Once you have registered for GST, you won’t have to register again. This is true even if you run more than one business. The only time you need to register for another GST is when you have another business that is run by a different company.

If you are supposed to register for GST but fail to do so, you will likely have to pay back all of the GST that you owe. Let's assume it was determined that you reached the threshold in April but didn’t register until December. You would owe the GST on all sales you made between April and December.

What’s more, you could get hit with interest and penalties. And since you didn’t charge your customers GST and now have to pay it back, your profits go down. You can avoid all of this by registering on time.

GST in Action

As stated, the current GST rate is 10%. It’s easy to see how this rate works, so let’s take a look at a few examples. We will also go over the formula for figuring out what you should charge your customers for each taxable item they buy.

Let’s assume you’re selling an item that costs $100. Ten percent of 100 is ten, so you would charge a total of $110. That’s an easy example, so let’s change the amount to something you’re more likely to come across.

If you sell an item for $86.50, the total that your customer would pay after GST would be $95.15. Figuring out how GST affects the sale price is really quite easy. You simply take your retail price and multiply it by 1.1. Therefore, the formula for GST is as follows:

Sale price x 1.1 = GST-inclusive price

Or, as an example:

$86.50 x 1.1 = $95.15

As we discussed a moment ago, you need to pay GST to the ATO. The 10% that’s added to your sale price is what goes to the ATO.

Tax Invoices and BAS

When you make certain sales as a GST-registered business, you must provide your customers with an invoice. Any sale that totals over $82.50 (GST included) must come with an accompanying tax invoice. Every customer gets one with such sales, as they can later use the invoice to claim some of the GST they paid.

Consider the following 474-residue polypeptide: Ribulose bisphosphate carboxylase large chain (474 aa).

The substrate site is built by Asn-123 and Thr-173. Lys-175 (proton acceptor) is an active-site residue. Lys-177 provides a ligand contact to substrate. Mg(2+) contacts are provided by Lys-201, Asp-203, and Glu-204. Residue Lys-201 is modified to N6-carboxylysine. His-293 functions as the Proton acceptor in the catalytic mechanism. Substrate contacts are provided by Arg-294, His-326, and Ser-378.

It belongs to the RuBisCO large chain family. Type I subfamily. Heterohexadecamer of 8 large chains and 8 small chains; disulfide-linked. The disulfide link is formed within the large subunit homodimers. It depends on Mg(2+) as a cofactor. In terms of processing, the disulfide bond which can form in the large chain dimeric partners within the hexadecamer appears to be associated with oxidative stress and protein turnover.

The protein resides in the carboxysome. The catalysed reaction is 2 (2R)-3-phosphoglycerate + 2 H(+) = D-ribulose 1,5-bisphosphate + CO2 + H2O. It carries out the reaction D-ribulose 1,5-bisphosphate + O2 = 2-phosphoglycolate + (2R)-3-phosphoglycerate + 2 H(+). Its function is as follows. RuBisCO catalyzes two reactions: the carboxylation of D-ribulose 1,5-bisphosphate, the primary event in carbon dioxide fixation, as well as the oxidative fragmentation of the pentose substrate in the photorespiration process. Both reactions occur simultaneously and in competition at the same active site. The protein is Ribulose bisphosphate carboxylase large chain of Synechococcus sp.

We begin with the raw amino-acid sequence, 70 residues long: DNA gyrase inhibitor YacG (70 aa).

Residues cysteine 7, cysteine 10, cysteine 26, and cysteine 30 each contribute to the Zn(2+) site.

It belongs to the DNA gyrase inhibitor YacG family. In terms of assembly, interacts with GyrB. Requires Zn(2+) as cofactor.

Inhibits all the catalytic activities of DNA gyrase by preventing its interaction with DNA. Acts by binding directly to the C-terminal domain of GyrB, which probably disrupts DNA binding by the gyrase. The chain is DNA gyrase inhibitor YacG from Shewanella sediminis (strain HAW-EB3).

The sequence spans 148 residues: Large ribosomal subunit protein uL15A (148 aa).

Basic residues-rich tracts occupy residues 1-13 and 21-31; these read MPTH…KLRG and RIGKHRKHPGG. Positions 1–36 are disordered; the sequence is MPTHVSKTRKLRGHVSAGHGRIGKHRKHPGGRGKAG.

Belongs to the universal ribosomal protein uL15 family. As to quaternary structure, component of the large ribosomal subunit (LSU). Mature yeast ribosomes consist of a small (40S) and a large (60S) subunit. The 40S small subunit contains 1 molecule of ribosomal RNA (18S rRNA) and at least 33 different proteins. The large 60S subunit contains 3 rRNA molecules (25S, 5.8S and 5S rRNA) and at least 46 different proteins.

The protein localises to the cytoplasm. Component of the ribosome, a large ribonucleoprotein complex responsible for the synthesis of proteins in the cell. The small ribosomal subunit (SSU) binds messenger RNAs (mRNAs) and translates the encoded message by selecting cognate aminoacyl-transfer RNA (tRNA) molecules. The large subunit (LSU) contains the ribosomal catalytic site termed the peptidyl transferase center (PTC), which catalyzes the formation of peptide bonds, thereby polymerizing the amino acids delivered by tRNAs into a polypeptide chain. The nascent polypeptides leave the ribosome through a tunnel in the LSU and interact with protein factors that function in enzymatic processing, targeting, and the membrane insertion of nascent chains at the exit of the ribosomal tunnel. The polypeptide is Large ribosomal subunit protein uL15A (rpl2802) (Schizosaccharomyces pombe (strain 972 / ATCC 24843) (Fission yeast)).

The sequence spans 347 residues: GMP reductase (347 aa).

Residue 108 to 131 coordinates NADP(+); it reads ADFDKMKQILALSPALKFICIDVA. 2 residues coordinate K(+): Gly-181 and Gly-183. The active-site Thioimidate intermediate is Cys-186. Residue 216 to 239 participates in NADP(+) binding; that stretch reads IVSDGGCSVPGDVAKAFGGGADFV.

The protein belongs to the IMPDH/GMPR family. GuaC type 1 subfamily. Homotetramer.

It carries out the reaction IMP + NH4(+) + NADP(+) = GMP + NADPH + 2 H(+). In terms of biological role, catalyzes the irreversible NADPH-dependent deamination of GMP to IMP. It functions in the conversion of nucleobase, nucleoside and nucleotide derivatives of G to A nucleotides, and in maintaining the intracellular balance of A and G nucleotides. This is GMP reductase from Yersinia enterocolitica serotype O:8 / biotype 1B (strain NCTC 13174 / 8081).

Moreover, invoices for sales that total less than $1,000 must include information:

  • Description of goods sold (price and quantity)
  • Seller’s ABN (Australian business number)
  • Notation specifying it’s a tax invoice
  • GST amount (if applicable)
  • Which items include GST
  • Seller’s identity
  • Date of sale

And if the sale is over $1,000, the invoice must show the buyer’s name and business number.

BAS stands for Business Activity Statement. This is the form you use to report business tax obligations and tax entitlements. All GST charges must be included in your BAS. This includes pay-as-you-go instalments and withholding tax.

If your collected GST is greater than the GST credits you wish to claim, you’ll need to send the difference in with your BAS. This goes to the ATO for reconciliation. For most small businesses, you need to turn in your BAS every quarter.

But if you have a turnover of more than $20 million, you’ll need to submit your BAS every month. Those who submit quarterly must do so by the 28th of each month that ends a financial quarter. Those who lodge their BAS monthly must do so by the 21st.

Key Takeaways

GST for small businesses is easy when you know how to calculate it. Most products and services are GST taxable. However, there are some exempt supplies. These include certain childcare and medical devices and basic groceries, among others. The ATO has a complete list of taxable supplies and exempt supplies on its website.

In the meantime, we encourage you to download FreshBooks. This software will help you keep track of sales, inventory, and more. And right now, you can get a free trial of FreshBooks for 30 days. So be sure to take advantage of this offer.

Did you enjoy reading this guide? Head over to our resource hub for more great content!